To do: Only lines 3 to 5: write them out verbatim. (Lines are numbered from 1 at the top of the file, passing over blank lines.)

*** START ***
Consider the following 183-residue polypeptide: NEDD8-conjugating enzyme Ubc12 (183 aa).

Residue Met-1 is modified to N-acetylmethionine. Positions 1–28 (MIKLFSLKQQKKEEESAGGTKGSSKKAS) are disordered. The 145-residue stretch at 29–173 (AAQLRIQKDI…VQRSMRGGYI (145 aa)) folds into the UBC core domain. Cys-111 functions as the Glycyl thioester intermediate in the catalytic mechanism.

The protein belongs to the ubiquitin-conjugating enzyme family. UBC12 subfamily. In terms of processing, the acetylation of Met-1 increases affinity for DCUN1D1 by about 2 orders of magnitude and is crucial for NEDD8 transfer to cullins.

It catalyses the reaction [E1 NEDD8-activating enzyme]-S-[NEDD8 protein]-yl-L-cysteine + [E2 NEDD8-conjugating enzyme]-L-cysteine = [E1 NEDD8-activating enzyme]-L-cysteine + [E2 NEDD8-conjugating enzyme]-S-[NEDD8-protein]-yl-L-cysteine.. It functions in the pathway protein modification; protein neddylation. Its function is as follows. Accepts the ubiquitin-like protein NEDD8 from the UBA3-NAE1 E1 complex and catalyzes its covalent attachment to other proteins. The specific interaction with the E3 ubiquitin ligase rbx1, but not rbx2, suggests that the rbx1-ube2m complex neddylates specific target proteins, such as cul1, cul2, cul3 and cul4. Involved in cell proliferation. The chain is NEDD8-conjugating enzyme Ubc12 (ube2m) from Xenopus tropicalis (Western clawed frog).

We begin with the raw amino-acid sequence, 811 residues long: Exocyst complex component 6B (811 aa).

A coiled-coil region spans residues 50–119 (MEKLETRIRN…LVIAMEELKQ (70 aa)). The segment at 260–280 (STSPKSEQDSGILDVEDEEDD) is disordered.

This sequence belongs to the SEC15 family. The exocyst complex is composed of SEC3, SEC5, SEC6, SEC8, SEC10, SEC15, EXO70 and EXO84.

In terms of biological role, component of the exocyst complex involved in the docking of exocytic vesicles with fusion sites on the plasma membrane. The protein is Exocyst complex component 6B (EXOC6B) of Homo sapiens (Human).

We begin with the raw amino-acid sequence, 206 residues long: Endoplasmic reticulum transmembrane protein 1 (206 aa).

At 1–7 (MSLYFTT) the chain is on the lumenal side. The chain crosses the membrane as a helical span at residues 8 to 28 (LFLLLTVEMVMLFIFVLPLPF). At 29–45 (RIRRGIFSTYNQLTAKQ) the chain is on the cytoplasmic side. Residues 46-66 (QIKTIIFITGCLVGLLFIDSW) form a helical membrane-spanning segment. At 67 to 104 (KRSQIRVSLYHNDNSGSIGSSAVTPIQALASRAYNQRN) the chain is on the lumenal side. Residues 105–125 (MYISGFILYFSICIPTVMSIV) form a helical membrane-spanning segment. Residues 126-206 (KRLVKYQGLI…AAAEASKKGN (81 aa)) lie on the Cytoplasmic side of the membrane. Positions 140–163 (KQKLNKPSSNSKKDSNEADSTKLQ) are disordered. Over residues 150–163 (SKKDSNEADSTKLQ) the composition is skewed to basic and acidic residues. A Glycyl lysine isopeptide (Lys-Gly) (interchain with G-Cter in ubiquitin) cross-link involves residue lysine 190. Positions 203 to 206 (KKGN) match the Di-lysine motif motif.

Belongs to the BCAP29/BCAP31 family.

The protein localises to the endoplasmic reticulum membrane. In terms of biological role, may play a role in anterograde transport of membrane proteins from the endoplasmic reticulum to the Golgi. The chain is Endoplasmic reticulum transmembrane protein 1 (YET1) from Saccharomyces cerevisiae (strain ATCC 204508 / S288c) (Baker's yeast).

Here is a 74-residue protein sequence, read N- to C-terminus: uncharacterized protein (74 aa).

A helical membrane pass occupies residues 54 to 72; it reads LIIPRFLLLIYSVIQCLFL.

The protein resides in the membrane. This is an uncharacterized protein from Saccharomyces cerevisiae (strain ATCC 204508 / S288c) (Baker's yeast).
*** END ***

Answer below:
The protein belongs to the ubiquitin-conjugating enzyme family. UBC12 subfamily. In terms of processing, the acetylation of Met-1 increases affinity for DCUN1D1 by about 2 orders of magnitude and is crucial for NEDD8 transfer to cullins.

It catalyses the reaction [E1 NEDD8-activating enzyme]-S-[NEDD8 protein]-yl-L-cysteine + [E2 NEDD8-conjugating enzyme]-L-cysteine = [E1 NEDD8-activating enzyme]-L-cysteine + [E2 NEDD8-conjugating enzyme]-S-[NEDD8-protein]-yl-L-cysteine.. It functions in the pathway protein modification; protein neddylation. Its function is as follows. Accepts the ubiquitin-like protein NEDD8 from the UBA3-NAE1 E1 complex and catalyzes its covalent attachment to other proteins. The specific interaction with the E3 ubiquitin ligase rbx1, but not rbx2, suggests that the rbx1-ube2m complex neddylates specific target proteins, such as cul1, cul2, cul3 and cul4. Involved in cell proliferation. The chain is NEDD8-conjugating enzyme Ubc12 (ube2m) from Xenopus tropicalis (Western clawed frog).

We begin with the raw amino-acid sequence, 811 residues long: Exocyst complex component 6B (811 aa).